The LS64 thermal imager uses the small chassis of the Scout PS32, which I’ve also used, and adds the high resolution and fast refresh-rate from the law enforcement cameras to create one of the most versatile thermal systems I’ve ever used.
On the outside it looks like a black version the PS24 and PS32 imagers. But on the inside it uses an unconventional detector size, a 640 x 512 VOx Microbolometer. That huge detection core allows the LS64 to zoom much further than traditional hand-held units.
The LS series rounds out FLIR’s Law Enforcement line, offering a lightweight alternative to the long range HS and BHS nightvision systems.
These are designed for police to be carried in a patrol car, but they’re available to general civilians. The battery lasted me a little over five hours, and I was able to comfortably detect and identify coyotes and people out past 300 yards.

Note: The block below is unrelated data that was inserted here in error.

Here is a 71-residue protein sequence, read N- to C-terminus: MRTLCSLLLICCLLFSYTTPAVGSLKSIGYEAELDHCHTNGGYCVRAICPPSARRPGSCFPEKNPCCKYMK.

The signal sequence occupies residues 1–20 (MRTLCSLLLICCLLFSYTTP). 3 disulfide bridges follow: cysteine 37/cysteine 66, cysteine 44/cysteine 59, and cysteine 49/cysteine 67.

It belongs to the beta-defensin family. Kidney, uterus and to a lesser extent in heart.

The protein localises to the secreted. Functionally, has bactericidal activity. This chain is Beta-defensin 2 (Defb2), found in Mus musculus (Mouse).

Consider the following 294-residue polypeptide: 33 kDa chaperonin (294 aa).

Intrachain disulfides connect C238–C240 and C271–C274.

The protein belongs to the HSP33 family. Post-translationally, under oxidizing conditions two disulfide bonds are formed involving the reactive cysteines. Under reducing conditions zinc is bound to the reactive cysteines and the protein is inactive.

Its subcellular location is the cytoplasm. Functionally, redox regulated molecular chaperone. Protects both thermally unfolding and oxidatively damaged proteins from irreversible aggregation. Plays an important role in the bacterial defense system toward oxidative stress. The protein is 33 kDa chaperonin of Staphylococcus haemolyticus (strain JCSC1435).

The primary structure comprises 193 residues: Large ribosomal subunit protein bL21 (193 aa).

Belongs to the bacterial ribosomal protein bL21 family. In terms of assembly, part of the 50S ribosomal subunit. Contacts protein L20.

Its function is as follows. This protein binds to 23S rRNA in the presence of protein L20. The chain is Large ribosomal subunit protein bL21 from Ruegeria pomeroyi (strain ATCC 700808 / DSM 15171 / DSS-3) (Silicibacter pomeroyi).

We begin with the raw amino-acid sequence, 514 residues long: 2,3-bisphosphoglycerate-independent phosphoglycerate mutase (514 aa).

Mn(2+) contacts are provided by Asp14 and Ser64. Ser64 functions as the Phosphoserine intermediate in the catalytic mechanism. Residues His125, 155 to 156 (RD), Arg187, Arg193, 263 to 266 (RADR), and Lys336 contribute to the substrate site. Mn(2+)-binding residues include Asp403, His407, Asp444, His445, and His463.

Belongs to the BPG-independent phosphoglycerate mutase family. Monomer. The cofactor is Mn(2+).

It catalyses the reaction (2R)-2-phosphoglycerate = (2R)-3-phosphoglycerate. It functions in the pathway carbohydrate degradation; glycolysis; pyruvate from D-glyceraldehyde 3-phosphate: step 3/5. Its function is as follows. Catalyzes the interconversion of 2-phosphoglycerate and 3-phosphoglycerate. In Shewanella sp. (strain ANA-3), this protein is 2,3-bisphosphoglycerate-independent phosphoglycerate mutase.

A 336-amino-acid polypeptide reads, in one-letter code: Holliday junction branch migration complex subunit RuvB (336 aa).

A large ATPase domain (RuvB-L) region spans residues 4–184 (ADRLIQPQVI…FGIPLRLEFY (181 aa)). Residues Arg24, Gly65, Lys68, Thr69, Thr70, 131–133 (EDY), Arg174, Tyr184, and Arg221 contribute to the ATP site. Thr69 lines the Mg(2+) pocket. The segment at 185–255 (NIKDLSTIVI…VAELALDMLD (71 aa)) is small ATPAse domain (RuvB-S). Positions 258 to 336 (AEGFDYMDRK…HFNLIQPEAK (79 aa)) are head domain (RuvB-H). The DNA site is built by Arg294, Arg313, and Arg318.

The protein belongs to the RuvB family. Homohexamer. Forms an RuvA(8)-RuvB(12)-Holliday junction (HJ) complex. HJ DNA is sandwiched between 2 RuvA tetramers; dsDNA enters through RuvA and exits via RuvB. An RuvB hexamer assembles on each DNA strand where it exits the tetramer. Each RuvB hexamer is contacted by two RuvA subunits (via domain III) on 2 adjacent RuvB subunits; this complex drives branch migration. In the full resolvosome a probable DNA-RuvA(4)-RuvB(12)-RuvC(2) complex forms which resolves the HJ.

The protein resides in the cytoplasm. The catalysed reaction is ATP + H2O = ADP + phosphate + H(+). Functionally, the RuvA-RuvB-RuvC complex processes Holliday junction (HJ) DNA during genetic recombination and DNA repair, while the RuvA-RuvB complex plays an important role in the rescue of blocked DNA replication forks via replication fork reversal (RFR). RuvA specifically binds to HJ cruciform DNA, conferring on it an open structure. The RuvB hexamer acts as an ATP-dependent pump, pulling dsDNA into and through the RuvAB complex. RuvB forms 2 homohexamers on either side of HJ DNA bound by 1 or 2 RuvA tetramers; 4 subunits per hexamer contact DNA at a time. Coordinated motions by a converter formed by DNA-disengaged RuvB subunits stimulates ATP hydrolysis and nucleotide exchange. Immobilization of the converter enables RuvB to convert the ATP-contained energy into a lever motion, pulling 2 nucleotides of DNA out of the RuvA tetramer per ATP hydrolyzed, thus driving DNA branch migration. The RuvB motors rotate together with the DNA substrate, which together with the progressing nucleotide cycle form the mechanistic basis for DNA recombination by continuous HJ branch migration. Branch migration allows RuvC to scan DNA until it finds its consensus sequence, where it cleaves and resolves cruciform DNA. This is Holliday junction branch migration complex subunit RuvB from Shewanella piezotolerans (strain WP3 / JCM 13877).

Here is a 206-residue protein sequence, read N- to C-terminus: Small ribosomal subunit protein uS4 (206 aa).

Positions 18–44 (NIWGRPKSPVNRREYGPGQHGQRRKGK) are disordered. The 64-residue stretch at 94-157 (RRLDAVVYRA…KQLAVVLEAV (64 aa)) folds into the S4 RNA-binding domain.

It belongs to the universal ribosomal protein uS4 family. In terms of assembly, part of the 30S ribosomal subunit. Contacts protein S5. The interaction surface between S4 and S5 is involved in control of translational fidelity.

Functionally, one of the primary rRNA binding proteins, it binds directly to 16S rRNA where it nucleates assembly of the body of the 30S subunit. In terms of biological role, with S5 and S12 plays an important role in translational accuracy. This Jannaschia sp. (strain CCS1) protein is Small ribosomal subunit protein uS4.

One of the major advantages of thermal optics is that they ignore visual camouflage when scanning for heat.
We take a multicam camouflaged backpack with a hand warmer inside it, and lay it down in the grass. You can see the thermal vision highlight it in a way that your eyes just can’t do. Even with the camera image brightened and centered on the pack, it can be tricky to spot, but the FLIR PS32 unit calls it out instantly.
The thermal unit I’m using in this video came from this site: